Cambodian children who have some form of pre-school education, regardless of the type, perform better than those with none, a study published yesterday states.
“Children who attended any form of pre-school made more gains on the Cambodian Developmental Assessment Test than others,” said the study’s lead author, Dr Nirmala Rao of the University of Hong Kong, adding the test assessed aspects like general knowledge, motor skills, memory and life skills.
The UNICEF-funded longitudinal study, published in the journal Child Development, was conducted over 2006 to 2007 in six provinces selected for their poverty, including Kampong Speu, Oddar Meanchey and Stung Treng.
More than 1,000 5-year-olds were tested before and after attending a year of school.
Three models of pre-schools were covered in the study – state pre-schools, community pre-schools and home-based programmes.
The last model is conducted by mothers’ groups formed in villages, facilitated by a “core” mother who has undergone a two-day training course.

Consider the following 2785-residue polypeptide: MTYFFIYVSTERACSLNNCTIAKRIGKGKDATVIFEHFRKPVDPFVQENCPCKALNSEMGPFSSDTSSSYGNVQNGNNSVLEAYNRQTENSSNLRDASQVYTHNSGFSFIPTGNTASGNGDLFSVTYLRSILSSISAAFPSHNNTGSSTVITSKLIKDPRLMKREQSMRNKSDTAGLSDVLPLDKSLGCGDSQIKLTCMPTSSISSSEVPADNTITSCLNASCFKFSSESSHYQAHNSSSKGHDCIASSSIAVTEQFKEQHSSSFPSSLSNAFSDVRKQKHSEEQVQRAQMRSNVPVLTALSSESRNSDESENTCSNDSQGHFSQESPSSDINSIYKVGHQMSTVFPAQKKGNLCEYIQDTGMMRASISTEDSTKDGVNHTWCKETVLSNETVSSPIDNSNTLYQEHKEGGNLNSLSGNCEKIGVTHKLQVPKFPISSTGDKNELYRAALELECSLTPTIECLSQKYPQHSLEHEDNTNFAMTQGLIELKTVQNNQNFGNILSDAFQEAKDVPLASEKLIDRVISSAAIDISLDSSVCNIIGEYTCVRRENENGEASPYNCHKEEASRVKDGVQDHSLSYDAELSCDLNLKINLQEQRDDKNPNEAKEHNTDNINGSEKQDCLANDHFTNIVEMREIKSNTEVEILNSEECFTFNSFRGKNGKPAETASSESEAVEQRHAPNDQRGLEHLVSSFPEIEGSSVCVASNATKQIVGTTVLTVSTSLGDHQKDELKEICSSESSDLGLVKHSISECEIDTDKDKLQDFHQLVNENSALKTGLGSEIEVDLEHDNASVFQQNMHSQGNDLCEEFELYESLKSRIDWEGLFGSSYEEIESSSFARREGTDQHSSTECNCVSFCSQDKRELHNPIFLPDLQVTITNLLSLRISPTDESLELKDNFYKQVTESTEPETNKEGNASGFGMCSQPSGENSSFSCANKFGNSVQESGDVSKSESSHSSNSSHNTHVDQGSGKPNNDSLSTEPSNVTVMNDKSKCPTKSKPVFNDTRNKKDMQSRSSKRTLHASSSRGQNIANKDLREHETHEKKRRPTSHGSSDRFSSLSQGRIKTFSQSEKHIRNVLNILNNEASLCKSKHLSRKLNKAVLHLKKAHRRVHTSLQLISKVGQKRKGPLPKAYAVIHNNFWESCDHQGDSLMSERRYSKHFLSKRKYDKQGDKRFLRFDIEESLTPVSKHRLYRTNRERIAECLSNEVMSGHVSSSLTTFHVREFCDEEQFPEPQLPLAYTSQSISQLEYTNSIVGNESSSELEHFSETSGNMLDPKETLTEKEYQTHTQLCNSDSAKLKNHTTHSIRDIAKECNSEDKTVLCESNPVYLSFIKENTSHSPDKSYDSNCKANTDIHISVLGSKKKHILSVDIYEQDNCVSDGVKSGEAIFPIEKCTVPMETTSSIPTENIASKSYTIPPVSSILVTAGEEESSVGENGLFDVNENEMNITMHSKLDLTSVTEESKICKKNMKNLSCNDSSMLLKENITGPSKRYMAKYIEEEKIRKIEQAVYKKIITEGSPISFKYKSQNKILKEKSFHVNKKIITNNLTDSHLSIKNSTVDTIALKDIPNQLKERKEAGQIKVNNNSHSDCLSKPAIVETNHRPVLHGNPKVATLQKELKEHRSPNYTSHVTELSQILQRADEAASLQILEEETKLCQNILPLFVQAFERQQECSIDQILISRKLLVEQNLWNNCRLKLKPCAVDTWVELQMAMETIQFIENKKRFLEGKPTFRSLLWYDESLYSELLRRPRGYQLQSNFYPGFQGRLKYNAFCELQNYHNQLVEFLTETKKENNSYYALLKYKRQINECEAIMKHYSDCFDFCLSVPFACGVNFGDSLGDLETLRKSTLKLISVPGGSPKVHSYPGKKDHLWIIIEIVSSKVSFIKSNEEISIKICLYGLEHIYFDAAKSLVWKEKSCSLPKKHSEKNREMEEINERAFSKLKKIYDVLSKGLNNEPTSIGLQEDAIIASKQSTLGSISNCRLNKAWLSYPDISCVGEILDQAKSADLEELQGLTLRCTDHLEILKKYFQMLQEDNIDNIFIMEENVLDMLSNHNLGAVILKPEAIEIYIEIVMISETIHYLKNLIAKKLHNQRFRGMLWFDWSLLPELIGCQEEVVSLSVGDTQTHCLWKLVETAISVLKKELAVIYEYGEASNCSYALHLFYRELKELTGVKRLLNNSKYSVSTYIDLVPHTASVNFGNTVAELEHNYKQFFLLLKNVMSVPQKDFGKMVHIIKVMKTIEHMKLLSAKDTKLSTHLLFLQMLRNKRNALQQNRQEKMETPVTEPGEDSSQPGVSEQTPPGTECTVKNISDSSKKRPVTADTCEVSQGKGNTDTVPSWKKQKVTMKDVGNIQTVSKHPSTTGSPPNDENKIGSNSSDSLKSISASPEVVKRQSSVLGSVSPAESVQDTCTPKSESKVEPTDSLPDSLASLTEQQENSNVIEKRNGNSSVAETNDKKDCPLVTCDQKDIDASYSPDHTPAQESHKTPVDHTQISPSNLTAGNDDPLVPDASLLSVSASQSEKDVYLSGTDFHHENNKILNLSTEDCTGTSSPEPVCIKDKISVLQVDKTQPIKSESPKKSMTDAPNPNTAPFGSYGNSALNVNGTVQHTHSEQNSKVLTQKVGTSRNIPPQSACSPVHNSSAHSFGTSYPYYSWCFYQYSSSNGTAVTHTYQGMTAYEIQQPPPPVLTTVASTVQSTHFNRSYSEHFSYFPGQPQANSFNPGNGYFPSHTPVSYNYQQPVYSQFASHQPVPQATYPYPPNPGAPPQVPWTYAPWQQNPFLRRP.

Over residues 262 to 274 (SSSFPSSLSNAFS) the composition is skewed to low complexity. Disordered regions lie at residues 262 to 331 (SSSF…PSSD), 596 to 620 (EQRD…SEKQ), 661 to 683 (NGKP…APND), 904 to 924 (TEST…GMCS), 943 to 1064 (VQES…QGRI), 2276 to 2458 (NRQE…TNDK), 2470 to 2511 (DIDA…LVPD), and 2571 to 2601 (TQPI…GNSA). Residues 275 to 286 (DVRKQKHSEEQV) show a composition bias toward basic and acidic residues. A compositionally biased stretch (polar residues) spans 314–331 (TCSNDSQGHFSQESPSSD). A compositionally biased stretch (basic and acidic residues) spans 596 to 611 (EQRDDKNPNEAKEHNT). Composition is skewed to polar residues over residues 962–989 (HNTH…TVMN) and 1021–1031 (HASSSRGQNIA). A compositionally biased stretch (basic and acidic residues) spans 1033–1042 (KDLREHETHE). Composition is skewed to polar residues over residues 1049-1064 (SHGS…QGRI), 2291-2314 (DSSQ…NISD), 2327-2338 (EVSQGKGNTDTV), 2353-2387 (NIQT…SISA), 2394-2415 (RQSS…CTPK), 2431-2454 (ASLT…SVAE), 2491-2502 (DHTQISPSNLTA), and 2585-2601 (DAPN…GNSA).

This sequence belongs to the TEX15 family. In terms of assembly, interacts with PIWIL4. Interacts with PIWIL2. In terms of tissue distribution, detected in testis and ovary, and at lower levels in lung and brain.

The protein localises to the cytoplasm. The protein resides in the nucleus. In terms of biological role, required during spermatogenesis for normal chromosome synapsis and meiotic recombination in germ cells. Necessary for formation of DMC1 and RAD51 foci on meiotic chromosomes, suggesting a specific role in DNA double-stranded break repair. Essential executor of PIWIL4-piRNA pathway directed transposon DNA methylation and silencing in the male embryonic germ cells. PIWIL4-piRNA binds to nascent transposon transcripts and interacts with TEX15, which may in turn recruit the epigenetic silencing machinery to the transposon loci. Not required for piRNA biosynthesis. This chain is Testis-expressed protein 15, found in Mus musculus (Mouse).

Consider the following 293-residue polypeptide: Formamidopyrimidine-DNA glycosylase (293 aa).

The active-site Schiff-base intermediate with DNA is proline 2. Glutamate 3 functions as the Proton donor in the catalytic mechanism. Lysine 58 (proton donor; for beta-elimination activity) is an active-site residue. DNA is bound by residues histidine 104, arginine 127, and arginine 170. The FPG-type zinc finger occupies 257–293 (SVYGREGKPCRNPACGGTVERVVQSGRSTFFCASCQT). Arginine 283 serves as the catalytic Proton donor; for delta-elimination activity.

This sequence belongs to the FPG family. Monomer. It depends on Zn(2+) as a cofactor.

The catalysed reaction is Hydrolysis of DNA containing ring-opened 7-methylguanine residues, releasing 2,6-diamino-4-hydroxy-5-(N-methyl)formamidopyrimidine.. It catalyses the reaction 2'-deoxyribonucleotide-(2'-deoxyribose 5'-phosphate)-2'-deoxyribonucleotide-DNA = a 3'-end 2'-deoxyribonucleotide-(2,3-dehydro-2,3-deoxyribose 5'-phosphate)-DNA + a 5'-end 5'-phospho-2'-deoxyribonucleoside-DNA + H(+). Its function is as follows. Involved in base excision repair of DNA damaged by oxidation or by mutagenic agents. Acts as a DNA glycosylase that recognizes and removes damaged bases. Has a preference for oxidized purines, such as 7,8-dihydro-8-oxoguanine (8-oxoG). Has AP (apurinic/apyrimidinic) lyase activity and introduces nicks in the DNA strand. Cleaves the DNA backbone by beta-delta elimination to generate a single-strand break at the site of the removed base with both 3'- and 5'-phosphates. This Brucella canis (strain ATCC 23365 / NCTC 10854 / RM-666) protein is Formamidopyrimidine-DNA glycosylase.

The study notes that children from state pre-schools performed the best.
“State pre-schools have a learning environment containing qualified teachers, learning materials and structure, like paper, pens, toilets, running water, electricity and a roof,” said Rao.
“Hence, the study suggests that having pre-schools with qualified teachers and adequate resources will improve the quality of pre-schools.”
The research is one of the first to compare types of pre-schools in a low-income Asian country, the study notes.
UNICEF communication officer Angelique Reid said the findings informed its current 2011-2015 country programme.
The three models of preschool education had since been scaled up by the Ministry of Education, Youth and Sports with the support of UNICEF and Global Partnership for Education, and new models had been developed, including inclusive pre-schools for childrens with disabilities, she said.
Last year, 275,844 children aged 6 and below in Cambodia received pre-school education, she said.
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